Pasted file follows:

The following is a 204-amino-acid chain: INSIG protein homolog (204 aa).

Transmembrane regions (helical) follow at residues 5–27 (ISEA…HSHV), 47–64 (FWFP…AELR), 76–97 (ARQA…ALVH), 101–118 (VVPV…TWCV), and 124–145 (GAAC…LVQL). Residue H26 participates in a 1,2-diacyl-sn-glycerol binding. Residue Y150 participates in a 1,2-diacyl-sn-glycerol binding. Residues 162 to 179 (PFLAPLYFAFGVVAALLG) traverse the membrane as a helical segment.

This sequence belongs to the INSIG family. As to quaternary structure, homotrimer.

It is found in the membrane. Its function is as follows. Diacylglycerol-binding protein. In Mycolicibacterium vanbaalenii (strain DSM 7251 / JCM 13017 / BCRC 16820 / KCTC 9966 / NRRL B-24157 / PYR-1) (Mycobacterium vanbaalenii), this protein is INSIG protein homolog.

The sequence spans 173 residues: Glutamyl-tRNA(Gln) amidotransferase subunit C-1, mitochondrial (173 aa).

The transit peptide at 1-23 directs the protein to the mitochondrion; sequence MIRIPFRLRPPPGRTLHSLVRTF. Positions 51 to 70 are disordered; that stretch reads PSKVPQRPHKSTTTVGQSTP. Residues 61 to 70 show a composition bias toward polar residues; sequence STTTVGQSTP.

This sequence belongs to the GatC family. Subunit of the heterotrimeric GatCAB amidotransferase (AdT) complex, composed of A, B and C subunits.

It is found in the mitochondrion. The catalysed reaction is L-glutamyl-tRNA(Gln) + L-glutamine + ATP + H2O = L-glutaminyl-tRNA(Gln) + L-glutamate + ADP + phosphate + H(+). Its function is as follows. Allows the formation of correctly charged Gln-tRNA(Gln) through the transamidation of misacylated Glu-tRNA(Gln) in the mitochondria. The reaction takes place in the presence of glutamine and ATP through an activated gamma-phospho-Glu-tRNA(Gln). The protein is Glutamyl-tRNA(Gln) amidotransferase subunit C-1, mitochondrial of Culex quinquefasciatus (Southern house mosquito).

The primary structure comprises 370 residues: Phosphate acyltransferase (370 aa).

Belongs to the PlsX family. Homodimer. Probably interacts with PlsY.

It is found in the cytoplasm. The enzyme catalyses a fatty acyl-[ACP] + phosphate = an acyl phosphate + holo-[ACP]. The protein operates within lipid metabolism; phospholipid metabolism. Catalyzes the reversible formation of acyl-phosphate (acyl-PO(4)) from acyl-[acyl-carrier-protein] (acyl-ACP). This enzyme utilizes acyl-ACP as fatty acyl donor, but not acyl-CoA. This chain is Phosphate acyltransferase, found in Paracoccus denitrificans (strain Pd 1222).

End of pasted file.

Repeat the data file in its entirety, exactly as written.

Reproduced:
The following is a 204-amino-acid chain: INSIG protein homolog (204 aa).

Transmembrane regions (helical) follow at residues 5–27 (ISEA…HSHV), 47–64 (FWFP…AELR), 76–97 (ARQA…ALVH), 101–118 (VVPV…TWCV), and 124–145 (GAAC…LVQL). Residue H26 participates in a 1,2-diacyl-sn-glycerol binding. Residue Y150 participates in a 1,2-diacyl-sn-glycerol binding. Residues 162 to 179 (PFLAPLYFAFGVVAALLG) traverse the membrane as a helical segment.

This sequence belongs to the INSIG family. As to quaternary structure, homotrimer.

It is found in the membrane. Its function is as follows. Diacylglycerol-binding protein. In Mycolicibacterium vanbaalenii (strain DSM 7251 / JCM 13017 / BCRC 16820 / KCTC 9966 / NRRL B-24157 / PYR-1) (Mycobacterium vanbaalenii), this protein is INSIG protein homolog.

The sequence spans 173 residues: Glutamyl-tRNA(Gln) amidotransferase subunit C-1, mitochondrial (173 aa).

The transit peptide at 1-23 directs the protein to the mitochondrion; sequence MIRIPFRLRPPPGRTLHSLVRTF. Positions 51 to 70 are disordered; that stretch reads PSKVPQRPHKSTTTVGQSTP. Residues 61 to 70 show a composition bias toward polar residues; sequence STTTVGQSTP.

This sequence belongs to the GatC family. Subunit of the heterotrimeric GatCAB amidotransferase (AdT) complex, composed of A, B and C subunits.

It is found in the mitochondrion. The catalysed reaction is L-glutamyl-tRNA(Gln) + L-glutamine + ATP + H2O = L-glutaminyl-tRNA(Gln) + L-glutamate + ADP + phosphate + H(+). Its function is as follows. Allows the formation of correctly charged Gln-tRNA(Gln) through the transamidation of misacylated Glu-tRNA(Gln) in the mitochondria. The reaction takes place in the presence of glutamine and ATP through an activated gamma-phospho-Glu-tRNA(Gln). The protein is Glutamyl-tRNA(Gln) amidotransferase subunit C-1, mitochondrial of Culex quinquefasciatus (Southern house mosquito).

The primary structure comprises 370 residues: Phosphate acyltransferase (370 aa).

Belongs to the PlsX family. Homodimer. Probably interacts with PlsY.

It is found in the cytoplasm. The enzyme catalyses a fatty acyl-[ACP] + phosphate = an acyl phosphate + holo-[ACP]. The protein operates within lipid metabolism; phospholipid metabolism. Catalyzes the reversible formation of acyl-phosphate (acyl-PO(4)) from acyl-[acyl-carrier-protein] (acyl-ACP). This enzyme utilizes acyl-ACP as fatty acyl donor, but not acyl-CoA. This chain is Phosphate acyltransferase, found in Paracoccus denitrificans (strain Pd 1222).